Zed Williamson

Selling Your Medical Practice to Private Equity

Looking to sell your practice or partner with a private equity firm to scale? Learn how it works and whether it's right for your goals.

Private practice doctor meeting with patient

Changes in the healthcare landscape are making it more difficult to operate companies, creating a need for owners to consider strategic alternatives. Should you consider selling your medical practice to private equity?  

Perhaps, but it’s not for everyone.

Market consolidation is decreasing practice owners’ negotiating power with vendors and key counterparts. Plus, regulatory changes are increasing administrative burdens, and owners need to invest to keep pace with advancing technology if they want to maintain the highest level of service.

As a result, more physicians and owners are turning to private equity groups. And even though mergers and acquisitions are at an all-time high (and providing above-average valuations!), it can still be challenging to know where to start.

We recently hosted a webinar on this topic as part of the Growth Driven Practice Series. Learn how private equity works in healthcare, what to watch out for if selling to private equity, and how to navigate this process with confidence and ensure the best outcome for you and your company.

Otherwise, read on . . .

First, what is private equity?

Like many industry terms, the term private equity is used about as loosely as the word healthcare. It could mean something slightly different depending on who you talk to. However, generally speaking, private equity is an alternative asset class, and adds to the list of finance options for physicians.

Private equity comes in many forms, but it’s typically run by a private equity firm, and organized as a partnership. Funds come from major outside investors like pension funds, university endowments, high net worth individuals, or family offices.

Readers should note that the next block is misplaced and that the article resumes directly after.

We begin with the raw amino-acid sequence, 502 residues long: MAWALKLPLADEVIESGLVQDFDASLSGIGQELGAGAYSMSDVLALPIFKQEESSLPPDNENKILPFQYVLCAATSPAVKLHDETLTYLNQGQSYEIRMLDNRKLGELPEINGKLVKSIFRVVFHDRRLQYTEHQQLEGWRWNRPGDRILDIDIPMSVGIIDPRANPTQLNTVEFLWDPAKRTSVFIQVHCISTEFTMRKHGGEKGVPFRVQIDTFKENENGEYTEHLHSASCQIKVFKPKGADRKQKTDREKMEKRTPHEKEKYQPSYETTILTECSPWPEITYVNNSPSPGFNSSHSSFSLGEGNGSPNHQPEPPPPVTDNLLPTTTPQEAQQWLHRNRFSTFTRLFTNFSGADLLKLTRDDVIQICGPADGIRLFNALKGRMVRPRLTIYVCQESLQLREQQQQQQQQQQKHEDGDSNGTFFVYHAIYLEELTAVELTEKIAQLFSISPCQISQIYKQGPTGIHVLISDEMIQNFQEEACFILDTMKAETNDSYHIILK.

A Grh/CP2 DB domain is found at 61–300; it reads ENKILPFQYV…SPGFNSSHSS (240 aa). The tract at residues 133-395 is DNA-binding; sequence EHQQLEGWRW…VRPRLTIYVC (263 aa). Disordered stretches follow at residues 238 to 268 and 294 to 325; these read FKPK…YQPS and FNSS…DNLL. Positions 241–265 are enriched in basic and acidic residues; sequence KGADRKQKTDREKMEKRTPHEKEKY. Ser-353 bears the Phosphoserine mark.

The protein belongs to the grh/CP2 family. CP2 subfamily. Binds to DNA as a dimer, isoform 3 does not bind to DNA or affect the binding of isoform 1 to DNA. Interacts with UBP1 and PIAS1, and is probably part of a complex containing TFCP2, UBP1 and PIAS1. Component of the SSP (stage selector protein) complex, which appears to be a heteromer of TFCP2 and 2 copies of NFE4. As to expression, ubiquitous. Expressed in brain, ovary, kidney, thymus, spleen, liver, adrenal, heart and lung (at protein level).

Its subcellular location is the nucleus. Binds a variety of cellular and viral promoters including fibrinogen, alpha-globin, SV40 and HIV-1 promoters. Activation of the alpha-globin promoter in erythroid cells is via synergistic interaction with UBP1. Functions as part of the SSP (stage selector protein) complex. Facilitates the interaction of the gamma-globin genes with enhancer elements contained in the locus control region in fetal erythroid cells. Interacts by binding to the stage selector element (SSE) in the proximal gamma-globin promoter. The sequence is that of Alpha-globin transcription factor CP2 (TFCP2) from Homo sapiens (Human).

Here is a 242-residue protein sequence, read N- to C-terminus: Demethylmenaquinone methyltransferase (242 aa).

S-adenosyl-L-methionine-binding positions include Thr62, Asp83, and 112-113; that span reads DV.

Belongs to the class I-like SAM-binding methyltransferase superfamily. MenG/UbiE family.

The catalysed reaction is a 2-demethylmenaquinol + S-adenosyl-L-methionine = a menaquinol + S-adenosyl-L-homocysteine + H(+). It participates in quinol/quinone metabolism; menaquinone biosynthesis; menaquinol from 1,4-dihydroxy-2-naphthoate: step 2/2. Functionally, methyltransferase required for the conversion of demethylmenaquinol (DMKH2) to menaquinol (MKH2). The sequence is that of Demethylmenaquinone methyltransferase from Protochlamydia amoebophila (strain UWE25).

Private equity investments and acquisitions are sometimes private, sometimes public, and they use a combination of debt and equity. This is what you often times hear referred to as a leverage buyout or an LBO. The leverage, or the amount of debt that can be put into a company, will help drive the returns that the private equity investors are looking for.

Lately, private equity investment in healthcare is soaring, and more physicians are weighing their options with it. The first step is learning how it works.

How does private equity work?

Private equity groups work by acquiring a stable company (or a large portion of it) with low capital needs, using financial leverage (debt).

From there, PE groups execute a growth plan, working with your company to increase cash flows and mitigate risk factors over the next 3to 7 years, before they sell it for a substantial return (generally aiming fora 20-30% return). In this process, they look to invest in a basket of companies, maximizing their funds and increasing benefits between companies.

What do private equity groups look for in a medical practice?

One of the things private equity companies are concerned about is “how certain are future cash flows for this medical practice?”

If you have high certainty of future cash flows and lower rates, you're likely to be able to borrow more money and you're likely to have a higher valuation. One example of this is whether you have a predictable flow of patients.

While their organic growth initiatives lead to the largest profits when they sell, private equity groups can still earn a sizeable return without growth.

Sometimes these work as an acquisition, but they tend to work best when they’re organized as a partnership. Each group is different, so you won’t have the best culture fit with everyone.

That means you’ll benefit from scouting out your options, rather than going with the first group you talk to. Remember, you’ll be working with them hand in hand for the next several years. Sometimes the equity group that’s willing to pay you the most isn’t as good a fit for you as one offering less.